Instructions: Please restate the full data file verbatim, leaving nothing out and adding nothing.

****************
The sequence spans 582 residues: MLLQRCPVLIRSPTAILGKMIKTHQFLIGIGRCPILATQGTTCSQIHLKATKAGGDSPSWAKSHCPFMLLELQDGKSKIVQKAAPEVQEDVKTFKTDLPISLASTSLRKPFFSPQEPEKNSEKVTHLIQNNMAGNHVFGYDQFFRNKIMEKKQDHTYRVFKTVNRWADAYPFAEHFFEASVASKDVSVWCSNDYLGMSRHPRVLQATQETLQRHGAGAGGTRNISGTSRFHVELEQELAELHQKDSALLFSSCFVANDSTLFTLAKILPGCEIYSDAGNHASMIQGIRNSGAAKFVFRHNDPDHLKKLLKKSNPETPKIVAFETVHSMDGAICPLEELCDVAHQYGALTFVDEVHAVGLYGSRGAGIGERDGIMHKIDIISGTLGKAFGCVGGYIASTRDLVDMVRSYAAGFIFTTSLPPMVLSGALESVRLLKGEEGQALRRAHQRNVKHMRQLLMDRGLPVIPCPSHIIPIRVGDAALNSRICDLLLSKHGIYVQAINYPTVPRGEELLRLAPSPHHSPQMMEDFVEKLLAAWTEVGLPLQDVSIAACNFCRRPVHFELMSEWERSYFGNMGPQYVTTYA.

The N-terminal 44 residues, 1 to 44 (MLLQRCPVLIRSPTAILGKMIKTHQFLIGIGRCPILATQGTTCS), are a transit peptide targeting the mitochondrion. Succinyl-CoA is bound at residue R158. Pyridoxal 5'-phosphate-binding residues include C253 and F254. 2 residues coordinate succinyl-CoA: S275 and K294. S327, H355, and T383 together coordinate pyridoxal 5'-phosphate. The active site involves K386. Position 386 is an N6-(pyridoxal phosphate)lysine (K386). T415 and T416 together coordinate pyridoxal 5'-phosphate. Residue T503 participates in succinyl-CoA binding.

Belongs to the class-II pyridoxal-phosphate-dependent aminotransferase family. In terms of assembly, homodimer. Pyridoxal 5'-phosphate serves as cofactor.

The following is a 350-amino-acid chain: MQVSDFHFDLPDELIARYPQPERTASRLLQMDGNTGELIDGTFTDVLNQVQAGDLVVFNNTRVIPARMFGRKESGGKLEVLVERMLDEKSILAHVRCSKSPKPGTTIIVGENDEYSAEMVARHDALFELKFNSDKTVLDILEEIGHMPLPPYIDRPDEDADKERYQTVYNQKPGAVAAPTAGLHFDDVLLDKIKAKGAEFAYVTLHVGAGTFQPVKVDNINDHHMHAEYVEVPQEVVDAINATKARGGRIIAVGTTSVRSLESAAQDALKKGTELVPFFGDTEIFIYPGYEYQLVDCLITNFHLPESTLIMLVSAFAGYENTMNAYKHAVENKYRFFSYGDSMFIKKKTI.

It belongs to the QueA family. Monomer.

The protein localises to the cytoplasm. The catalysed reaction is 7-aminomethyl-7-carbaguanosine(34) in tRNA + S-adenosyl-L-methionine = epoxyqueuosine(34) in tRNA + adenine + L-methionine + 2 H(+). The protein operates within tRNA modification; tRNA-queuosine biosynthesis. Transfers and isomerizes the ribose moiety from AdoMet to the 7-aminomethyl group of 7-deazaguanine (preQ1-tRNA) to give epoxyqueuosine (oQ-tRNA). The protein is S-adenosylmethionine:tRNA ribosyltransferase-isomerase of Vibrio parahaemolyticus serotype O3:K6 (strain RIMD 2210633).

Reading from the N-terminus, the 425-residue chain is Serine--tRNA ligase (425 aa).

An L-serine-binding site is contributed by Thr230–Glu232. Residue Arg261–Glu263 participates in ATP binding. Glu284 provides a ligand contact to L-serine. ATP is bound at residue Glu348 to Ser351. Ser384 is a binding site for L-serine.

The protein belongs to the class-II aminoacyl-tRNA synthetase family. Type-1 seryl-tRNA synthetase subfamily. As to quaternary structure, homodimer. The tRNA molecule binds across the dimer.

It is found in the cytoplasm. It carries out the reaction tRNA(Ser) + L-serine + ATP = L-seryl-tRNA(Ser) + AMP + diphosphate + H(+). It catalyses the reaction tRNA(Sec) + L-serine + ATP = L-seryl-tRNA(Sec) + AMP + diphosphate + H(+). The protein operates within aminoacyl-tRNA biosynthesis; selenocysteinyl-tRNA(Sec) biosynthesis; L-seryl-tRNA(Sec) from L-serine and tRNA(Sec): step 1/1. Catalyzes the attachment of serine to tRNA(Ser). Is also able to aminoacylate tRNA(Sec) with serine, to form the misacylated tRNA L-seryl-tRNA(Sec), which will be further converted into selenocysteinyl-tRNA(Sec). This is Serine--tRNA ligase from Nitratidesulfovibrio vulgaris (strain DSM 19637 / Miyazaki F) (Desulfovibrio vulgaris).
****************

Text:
The sequence spans 582 residues: MLLQRCPVLIRSPTAILGKMIKTHQFLIGIGRCPILATQGTTCSQIHLKATKAGGDSPSWAKSHCPFMLLELQDGKSKIVQKAAPEVQEDVKTFKTDLPISLASTSLRKPFFSPQEPEKNSEKVTHLIQNNMAGNHVFGYDQFFRNKIMEKKQDHTYRVFKTVNRWADAYPFAEHFFEASVASKDVSVWCSNDYLGMSRHPRVLQATQETLQRHGAGAGGTRNISGTSRFHVELEQELAELHQKDSALLFSSCFVANDSTLFTLAKILPGCEIYSDAGNHASMIQGIRNSGAAKFVFRHNDPDHLKKLLKKSNPETPKIVAFETVHSMDGAICPLEELCDVAHQYGALTFVDEVHAVGLYGSRGAGIGERDGIMHKIDIISGTLGKAFGCVGGYIASTRDLVDMVRSYAAGFIFTTSLPPMVLSGALESVRLLKGEEGQALRRAHQRNVKHMRQLLMDRGLPVIPCPSHIIPIRVGDAALNSRICDLLLSKHGIYVQAINYPTVPRGEELLRLAPSPHHSPQMMEDFVEKLLAAWTEVGLPLQDVSIAACNFCRRPVHFELMSEWERSYFGNMGPQYVTTYA.

The N-terminal 44 residues, 1 to 44 (MLLQRCPVLIRSPTAILGKMIKTHQFLIGIGRCPILATQGTTCS), are a transit peptide targeting the mitochondrion. Succinyl-CoA is bound at residue R158. Pyridoxal 5'-phosphate-binding residues include C253 and F254. 2 residues coordinate succinyl-CoA: S275 and K294. S327, H355, and T383 together coordinate pyridoxal 5'-phosphate. The active site involves K386. Position 386 is an N6-(pyridoxal phosphate)lysine (K386). T415 and T416 together coordinate pyridoxal 5'-phosphate. Residue T503 participates in succinyl-CoA binding.

Belongs to the class-II pyridoxal-phosphate-dependent aminotransferase family. In terms of assembly, homodimer. Pyridoxal 5'-phosphate serves as cofactor.

The following is a 350-amino-acid chain: MQVSDFHFDLPDELIARYPQPERTASRLLQMDGNTGELIDGTFTDVLNQVQAGDLVVFNNTRVIPARMFGRKESGGKLEVLVERMLDEKSILAHVRCSKSPKPGTTIIVGENDEYSAEMVARHDALFELKFNSDKTVLDILEEIGHMPLPPYIDRPDEDADKERYQTVYNQKPGAVAAPTAGLHFDDVLLDKIKAKGAEFAYVTLHVGAGTFQPVKVDNINDHHMHAEYVEVPQEVVDAINATKARGGRIIAVGTTSVRSLESAAQDALKKGTELVPFFGDTEIFIYPGYEYQLVDCLITNFHLPESTLIMLVSAFAGYENTMNAYKHAVENKYRFFSYGDSMFIKKKTI.

It belongs to the QueA family. Monomer.

The protein localises to the cytoplasm. The catalysed reaction is 7-aminomethyl-7-carbaguanosine(34) in tRNA + S-adenosyl-L-methionine = epoxyqueuosine(34) in tRNA + adenine + L-methionine + 2 H(+). The protein operates within tRNA modification; tRNA-queuosine biosynthesis. Transfers and isomerizes the ribose moiety from AdoMet to the 7-aminomethyl group of 7-deazaguanine (preQ1-tRNA) to give epoxyqueuosine (oQ-tRNA). The protein is S-adenosylmethionine:tRNA ribosyltransferase-isomerase of Vibrio parahaemolyticus serotype O3:K6 (strain RIMD 2210633).

Reading from the N-terminus, the 425-residue chain is Serine--tRNA ligase (425 aa).

An L-serine-binding site is contributed by Thr230–Glu232. Residue Arg261–Glu263 participates in ATP binding. Glu284 provides a ligand contact to L-serine. ATP is bound at residue Glu348 to Ser351. Ser384 is a binding site for L-serine.

The protein belongs to the class-II aminoacyl-tRNA synthetase family. Type-1 seryl-tRNA synthetase subfamily. As to quaternary structure, homodimer. The tRNA molecule binds across the dimer.

It is found in the cytoplasm. It carries out the reaction tRNA(Ser) + L-serine + ATP = L-seryl-tRNA(Ser) + AMP + diphosphate + H(+). It catalyses the reaction tRNA(Sec) + L-serine + ATP = L-seryl-tRNA(Sec) + AMP + diphosphate + H(+). The protein operates within aminoacyl-tRNA biosynthesis; selenocysteinyl-tRNA(Sec) biosynthesis; L-seryl-tRNA(Sec) from L-serine and tRNA(Sec): step 1/1. Catalyzes the attachment of serine to tRNA(Ser). Is also able to aminoacylate tRNA(Sec) with serine, to form the misacylated tRNA L-seryl-tRNA(Sec), which will be further converted into selenocysteinyl-tRNA(Sec). This is Serine--tRNA ligase from Nitratidesulfovibrio vulgaris (strain DSM 19637 / Miyazaki F) (Desulfovibrio vulgaris).